The tone to US December quarter earnings results remained solid over the last week. We are now 80% done and 76% of companies have beaten on earnings, 56% have beaten on sales but earnings growth for the quarter is still running at a relatively subdued 4.9%.

The Eurozone saw a modest improvement in growth in the December quarter to 0.3%qoq or 0.9%yoy led by Germany & Spain. Further improvement is likely this year on the back of the lower Euro & fuel prices, ECB QE and improved bank lending.

Japanese data was generally good with stronger readings for consumer confidence, the Eco Watchers’ outlook survey and machinery orders and a sharp fall in bankruptcies.

Chinese data reinforced the impression of a soft start to the year with falls in January exports and imports, a further slowing in credit growth, a sharp fall in inflation and deeper producer price deflation. While the export and import weakness may owe to distortions caused by the Chinese New Year, the collapse in inflation highlights the need for more monetary easing in China. We see the PBOC’s one year benchmark lending rate falling to around 4.5% this year (from 5.6%).

Indian inflation was less than expected in January and December GDP growth was reported at a stronger than expected 7.5% year on year, which was stronger than China’s. However, there is some uncertainty about the latest GDP data as it’s based on a new data approach.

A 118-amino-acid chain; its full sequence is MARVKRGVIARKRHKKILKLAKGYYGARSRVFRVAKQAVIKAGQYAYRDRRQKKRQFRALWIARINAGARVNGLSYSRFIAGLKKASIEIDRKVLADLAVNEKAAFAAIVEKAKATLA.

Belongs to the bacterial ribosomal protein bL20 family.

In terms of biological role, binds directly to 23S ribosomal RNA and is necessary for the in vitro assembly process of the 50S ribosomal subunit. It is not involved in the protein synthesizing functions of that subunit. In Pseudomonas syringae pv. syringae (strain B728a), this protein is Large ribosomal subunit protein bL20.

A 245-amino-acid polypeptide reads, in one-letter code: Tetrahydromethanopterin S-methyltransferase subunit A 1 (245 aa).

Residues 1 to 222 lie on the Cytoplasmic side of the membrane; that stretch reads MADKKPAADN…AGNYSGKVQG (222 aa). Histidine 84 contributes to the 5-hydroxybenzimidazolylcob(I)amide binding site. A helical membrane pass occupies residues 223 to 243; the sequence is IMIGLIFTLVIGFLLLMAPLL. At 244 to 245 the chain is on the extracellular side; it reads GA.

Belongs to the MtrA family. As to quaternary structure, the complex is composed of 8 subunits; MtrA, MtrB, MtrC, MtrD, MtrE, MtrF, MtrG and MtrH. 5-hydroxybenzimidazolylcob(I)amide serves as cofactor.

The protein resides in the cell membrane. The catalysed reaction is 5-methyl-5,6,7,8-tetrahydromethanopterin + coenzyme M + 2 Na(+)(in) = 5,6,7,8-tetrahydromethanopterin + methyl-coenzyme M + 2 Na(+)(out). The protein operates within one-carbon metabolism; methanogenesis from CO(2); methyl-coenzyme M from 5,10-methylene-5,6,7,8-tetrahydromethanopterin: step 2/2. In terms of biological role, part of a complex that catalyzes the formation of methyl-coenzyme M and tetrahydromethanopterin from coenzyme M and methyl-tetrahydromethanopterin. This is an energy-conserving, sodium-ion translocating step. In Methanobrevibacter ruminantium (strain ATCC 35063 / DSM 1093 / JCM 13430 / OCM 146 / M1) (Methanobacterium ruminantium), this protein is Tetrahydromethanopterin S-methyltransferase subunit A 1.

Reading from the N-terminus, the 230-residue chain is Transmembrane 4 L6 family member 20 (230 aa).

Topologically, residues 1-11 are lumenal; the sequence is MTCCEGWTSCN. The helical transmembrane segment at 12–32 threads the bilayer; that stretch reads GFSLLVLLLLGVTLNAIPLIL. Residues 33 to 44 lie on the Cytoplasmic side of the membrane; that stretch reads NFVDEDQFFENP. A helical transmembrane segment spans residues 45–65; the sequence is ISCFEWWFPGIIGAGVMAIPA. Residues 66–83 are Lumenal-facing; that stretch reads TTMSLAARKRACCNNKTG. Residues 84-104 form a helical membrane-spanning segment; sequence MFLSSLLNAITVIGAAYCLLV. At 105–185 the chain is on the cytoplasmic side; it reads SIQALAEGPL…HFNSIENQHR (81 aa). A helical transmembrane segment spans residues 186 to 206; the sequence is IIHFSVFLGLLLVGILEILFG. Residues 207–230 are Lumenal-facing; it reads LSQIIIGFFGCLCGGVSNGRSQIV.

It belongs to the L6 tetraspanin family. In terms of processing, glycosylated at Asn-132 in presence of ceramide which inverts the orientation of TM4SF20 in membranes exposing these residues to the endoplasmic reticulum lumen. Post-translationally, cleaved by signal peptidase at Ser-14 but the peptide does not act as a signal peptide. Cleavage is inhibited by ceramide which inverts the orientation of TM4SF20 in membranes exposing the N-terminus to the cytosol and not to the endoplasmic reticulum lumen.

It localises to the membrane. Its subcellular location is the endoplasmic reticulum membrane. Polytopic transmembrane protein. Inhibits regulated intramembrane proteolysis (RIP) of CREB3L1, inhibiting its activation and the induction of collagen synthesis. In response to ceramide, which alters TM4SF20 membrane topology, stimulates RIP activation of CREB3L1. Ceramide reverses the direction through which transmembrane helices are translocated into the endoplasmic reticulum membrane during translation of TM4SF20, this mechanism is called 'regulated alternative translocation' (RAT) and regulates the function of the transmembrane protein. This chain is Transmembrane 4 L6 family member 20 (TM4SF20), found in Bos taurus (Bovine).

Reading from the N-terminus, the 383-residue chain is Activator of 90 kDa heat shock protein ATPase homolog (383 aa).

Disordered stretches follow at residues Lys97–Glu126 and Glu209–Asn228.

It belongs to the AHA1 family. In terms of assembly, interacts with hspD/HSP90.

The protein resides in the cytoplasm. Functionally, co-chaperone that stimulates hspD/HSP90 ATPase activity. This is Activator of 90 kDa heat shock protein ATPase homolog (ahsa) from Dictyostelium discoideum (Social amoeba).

Australian economic events and implications

Australian economic data was a mixed bag, with rising unemployment and subdued business confidence but strength in housing finance and house prices and a welcome rise in consumer confidence but only to levels well below last year’s highs. While the rise in consumer confidence indicates that the recent rate cut has got traction the ongoing rising trend in unemployment is consistent with more interest rate cuts ahead.

RBA Governor Glenn Steven’s Parliamentary Committee testimony left the impression that the RBA has a clear easing bias: inflation is likely to remain low; growth is likely to remain sub trend for longer even assuming another rate cut; home price strength is no barrier to rate cuts as it is concentrated in Sydney and APRA is adopting a tougher regulatory approach; and the $A is expected to fall further. Our view remains that the RBA will cut rates by another 0.25% in the next month or so. However, since the RBA’s downwardly revised growth forecasts allow for one more rate cut, there is a high chance the RBA will end up going further and cut the cash rate below 2% to ensure growth will get back above trend.

What to watch over the next week?

The week ahead is PMI week with preliminary business conditions indexes or PMIs released for the US, Europe and Japan on Friday. The US PMI is likely to remain solid around 53.9 and a further improvement is expected in Europe and Japan.